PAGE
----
Thursday, March 6, 2014

What Will $50 get You?

So I am slow at this. Sorry, been sick.

The price point for the first releases of the next edition of Dungeons & Dragons has been leaked by Barnes & Noble.

The Player's Handbook has a MSRP of $49.99. (link now dead)
The "Starter Set" has a MSRP of $19.99. (link also dead)
(the Escapist has commentary and screenshots)

And queue the rounds of people saying it's too expensive.

Let's look at the Player's Handbooks over the years. I have included the price, the number of pages, and the retail price. I am also including the adjusted price for inflation based on the US Department of Labor Bureau of Labor Statistics.

AD&D 1st Ed. (1978) 128 pages, $19.95  ($71.68)
AD&D 2nd Ed. (1989) 246 pages, $20.00 ($37.73)
D&D 3.0 (2000) 302 pages, $19.95*  (special intro price, increased to $29.95)  ($27.10, $40.68)
D&D 3.5 (2003) 302 pages, $29.95 ($38.07)
D&D 4th (2008) 320 pages, $34.95 ($37.97)
D&D 5th Ed. (2014) xxx pages, $50.00 ($50.00)

Maybe $40.00 is the sweet spot on this, but $50.00 does not seem too far out to me.
Compare this to a new video game, $60.00.  Ah, but you say, you can't play D&D with just the player's book, you need at least another 100 bucks for the DMG and MM.  Well. You can't play a video game by itself either you need a system (anywhere from $300 to $400).

So really. This is not a huge expense in today's market.  It is also likely to be 300+ pages, full color with, what I have seen so far, great art.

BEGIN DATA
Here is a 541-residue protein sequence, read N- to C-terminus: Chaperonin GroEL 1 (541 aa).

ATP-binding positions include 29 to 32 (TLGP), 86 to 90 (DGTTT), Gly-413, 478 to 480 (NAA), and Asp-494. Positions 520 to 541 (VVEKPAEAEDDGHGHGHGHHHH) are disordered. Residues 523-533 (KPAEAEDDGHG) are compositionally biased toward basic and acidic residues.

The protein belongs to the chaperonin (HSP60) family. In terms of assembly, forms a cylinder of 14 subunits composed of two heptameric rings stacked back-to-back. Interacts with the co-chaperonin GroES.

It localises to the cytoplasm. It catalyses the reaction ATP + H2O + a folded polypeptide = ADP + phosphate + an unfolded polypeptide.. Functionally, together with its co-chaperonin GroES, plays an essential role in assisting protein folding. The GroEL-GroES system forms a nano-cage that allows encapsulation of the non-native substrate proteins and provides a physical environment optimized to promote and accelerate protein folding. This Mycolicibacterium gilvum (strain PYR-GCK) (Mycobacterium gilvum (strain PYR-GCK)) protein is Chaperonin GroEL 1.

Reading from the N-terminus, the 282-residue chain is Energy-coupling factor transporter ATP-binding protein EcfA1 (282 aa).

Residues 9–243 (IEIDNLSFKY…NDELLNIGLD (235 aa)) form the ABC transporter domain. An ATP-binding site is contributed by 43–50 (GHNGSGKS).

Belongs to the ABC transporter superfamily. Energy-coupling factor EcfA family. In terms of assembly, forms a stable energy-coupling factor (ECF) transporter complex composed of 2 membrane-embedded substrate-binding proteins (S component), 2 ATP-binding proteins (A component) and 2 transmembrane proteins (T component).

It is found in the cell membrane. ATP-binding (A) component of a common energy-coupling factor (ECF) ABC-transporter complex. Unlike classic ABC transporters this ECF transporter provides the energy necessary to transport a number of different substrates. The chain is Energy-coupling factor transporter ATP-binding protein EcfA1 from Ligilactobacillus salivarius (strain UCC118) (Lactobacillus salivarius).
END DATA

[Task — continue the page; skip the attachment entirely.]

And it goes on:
I am planning on buying these at my Favorite Local Game Store.  I believe in keeping game stores in business and supporting my local economy. So yeah, that means I am in for at least $120.00.  I will get the starter set too.

But you know what? I am an adult. I make good money. I can drop that much on my favorite hobby, on my favorite game.

Currently the modules for D&D 5 run from $5.00 (Vault of the Dracolich) to $18.00 (Dreams of the Red Wizards: Scourge of the Sword Coast) to $30 ($18 on sale) (Ghosts of Dragonspear Castle).
I like the art and expect that the rule books will be about the same.

So honestly, this sounds fine to me.


Nathan Irving said...

I've also seen commentary comparing it to the cost of a movie. (Hint: You get more hours out of the book.) I have no problem with the price. Hardcover novels are pushing $30 retail,and those are only good for a few days.

Charles Akins said...

I've seen several people bring the inflation price into this, but I think that's bunk. I, like most people, don't look at the price of milk going up and say, "Well you know, when you consider the rate of inflation it's still reasonable."

JasperAK said...

It would be nice if my paycheck rose with inflation.

Timothy Brannan said...

Well yeah, but $50 is worth much less to me now than $20 was in 1979.

2eDM said...

I agree with Charles & Jasper. They know people are complaining about the price of the books, so why don't they just cut some of the art? Color art is nice, but it's not really needed. pre-WotC editions had very little color art, if any. Tbh,if a player is the sort of person who requires pretty pictures, they'd probably have more fun playing a video game.

Timothy Brannan said...

The art is a non-argument. All books from major game publishers have full color art these days. They could also make them softcover, but I doubt that it ever came up.

Could they cut back on the art? Sure. But also I doubt it has come up as an option.

Jay Exonauts said...

The bigger issue is can they be competitive with Pathfinder, which has taken D&D's marketshare. At $50, likely not. So a price adjustment is required to give it a decent shot at de-throning the new king.